John Aloisi: I only really played one NSL game, but I played a lot of the cup games and whatever else, but at the time it was crucial. But look, you had to be good enough or else you didn’t play. Adelaide City didn’t just throw in young players for the sake of it, they had a very experienced squad. For me to play with the experienced players around me, I remember just in the starting 11, you had Milan Ivanovic, Alex Tobin, there were internationals, Tony Vidmar was there, Joe Mullen, Ernie Tapai and so on. I learnt a lot off them, not only in games but also in training, so I was fortunate in that way.

When I then went to Europe, I started playing at 17 in the first team for Royal Antwerp, so it was really valuable to get those minutes at that age to improve as a footballer.

Another thing that will aid youth development is a national second tier. There’s been a lot of talk recently about the right model for it in Australia; do you support the introduction of a full, home and away, national second division with 12-16 teams?

John Aloisi: Yeah, I do. I think if they can get that formula right in terms of the financials, that would definitely improve the younger players. They will get more opportunities then and there will be a different pathway for a lot of them. At the moment, it’s still quite tough for a lot of these young talented players to come up into an A-League side. If you have more teams, it will definitely help. You will also make it exciting with promotion and relegation battles and I think it will only be beneficial.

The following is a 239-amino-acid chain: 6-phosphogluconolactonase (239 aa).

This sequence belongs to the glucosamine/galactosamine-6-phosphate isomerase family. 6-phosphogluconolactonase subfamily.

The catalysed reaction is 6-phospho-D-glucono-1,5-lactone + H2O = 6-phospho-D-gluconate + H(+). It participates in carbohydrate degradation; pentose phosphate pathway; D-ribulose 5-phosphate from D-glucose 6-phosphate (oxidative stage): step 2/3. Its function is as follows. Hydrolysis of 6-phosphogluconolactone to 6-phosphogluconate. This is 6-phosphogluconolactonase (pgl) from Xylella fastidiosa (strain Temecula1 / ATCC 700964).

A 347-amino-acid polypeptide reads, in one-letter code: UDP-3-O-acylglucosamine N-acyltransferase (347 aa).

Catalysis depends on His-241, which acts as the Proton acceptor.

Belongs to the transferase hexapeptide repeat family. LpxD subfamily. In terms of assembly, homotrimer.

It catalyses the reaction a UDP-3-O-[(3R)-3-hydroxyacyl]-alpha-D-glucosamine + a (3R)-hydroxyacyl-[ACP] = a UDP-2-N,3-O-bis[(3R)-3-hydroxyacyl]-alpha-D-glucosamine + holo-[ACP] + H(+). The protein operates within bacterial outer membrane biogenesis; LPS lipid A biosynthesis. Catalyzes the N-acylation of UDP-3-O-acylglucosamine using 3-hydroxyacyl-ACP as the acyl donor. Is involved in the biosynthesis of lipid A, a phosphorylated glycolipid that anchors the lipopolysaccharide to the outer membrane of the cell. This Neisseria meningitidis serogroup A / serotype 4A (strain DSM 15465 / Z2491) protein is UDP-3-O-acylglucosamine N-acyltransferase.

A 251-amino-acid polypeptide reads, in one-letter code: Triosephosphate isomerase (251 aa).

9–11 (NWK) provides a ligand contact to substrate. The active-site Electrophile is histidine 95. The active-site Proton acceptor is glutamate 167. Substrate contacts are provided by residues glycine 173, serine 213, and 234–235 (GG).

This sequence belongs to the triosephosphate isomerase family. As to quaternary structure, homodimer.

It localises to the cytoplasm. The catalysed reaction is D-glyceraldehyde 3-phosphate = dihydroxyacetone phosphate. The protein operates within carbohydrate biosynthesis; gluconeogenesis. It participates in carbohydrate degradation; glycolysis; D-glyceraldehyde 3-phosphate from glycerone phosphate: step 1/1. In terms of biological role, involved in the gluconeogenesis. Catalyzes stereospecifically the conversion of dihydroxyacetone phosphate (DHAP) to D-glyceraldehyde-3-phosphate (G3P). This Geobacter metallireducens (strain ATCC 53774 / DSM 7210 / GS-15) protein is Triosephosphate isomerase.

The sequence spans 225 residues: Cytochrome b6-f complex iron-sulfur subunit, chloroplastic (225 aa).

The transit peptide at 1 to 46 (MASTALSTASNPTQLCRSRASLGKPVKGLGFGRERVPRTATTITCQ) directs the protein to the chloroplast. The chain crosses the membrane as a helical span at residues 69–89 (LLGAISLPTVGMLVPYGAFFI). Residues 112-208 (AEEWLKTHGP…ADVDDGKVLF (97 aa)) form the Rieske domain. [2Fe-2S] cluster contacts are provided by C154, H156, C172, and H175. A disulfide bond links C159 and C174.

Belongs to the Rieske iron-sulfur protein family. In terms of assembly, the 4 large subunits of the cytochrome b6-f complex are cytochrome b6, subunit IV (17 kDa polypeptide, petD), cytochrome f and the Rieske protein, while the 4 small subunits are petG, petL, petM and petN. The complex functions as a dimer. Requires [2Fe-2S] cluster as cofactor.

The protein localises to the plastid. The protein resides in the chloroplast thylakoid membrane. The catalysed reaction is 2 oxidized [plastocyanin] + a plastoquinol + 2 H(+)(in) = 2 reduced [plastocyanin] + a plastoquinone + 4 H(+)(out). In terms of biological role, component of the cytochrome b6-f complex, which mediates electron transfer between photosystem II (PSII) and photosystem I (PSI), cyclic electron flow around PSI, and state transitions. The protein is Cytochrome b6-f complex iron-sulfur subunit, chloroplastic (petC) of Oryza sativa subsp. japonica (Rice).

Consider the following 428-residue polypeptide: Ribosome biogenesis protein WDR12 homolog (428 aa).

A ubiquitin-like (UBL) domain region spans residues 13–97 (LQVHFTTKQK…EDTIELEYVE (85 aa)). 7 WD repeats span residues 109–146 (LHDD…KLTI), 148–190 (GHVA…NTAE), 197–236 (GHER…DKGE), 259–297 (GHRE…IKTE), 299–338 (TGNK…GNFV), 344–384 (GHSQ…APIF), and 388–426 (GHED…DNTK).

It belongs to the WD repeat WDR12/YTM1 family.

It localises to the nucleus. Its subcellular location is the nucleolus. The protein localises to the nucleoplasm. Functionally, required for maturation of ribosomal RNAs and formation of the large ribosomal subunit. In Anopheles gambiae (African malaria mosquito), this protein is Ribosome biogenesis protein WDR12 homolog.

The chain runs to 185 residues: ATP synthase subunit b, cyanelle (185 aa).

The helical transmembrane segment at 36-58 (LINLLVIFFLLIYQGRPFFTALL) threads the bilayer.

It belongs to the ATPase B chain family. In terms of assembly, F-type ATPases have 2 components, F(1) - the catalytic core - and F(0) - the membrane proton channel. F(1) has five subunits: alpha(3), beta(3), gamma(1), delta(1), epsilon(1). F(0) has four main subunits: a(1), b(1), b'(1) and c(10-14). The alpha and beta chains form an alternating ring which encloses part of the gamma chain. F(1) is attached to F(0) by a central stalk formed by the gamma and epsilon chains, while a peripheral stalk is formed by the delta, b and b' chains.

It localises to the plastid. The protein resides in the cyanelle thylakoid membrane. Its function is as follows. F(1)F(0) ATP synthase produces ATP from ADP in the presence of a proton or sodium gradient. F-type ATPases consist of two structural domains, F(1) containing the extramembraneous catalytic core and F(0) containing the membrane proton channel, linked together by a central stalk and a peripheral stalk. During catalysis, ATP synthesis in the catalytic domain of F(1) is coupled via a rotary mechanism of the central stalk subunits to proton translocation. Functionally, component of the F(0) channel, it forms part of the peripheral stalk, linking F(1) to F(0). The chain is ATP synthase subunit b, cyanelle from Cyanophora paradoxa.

So, I do support a national second division and I believe in the future there will be one, it’s just the matter of how they go about getting one and how it works financially.

Moving on a bit from that, Aussie coaches have also been given more of a chance recently in the A-League. How do you see the current quality of Australian coaches and what type of differences have you noticed since you began coaching Melbourne Heart nine years ago?

John Aloisi: The quality of the coaches has been there for a long period. I think what’s changed and helped the quality is the likes of Ange Postecoglou and Graham Arnold, because they set a standard. From there, the standard keeps on going up and coaches keep on improving. A lot of Australian coaches have worked under them or with them, asked them questions and so forth, but also when you coach against them you learn a lot.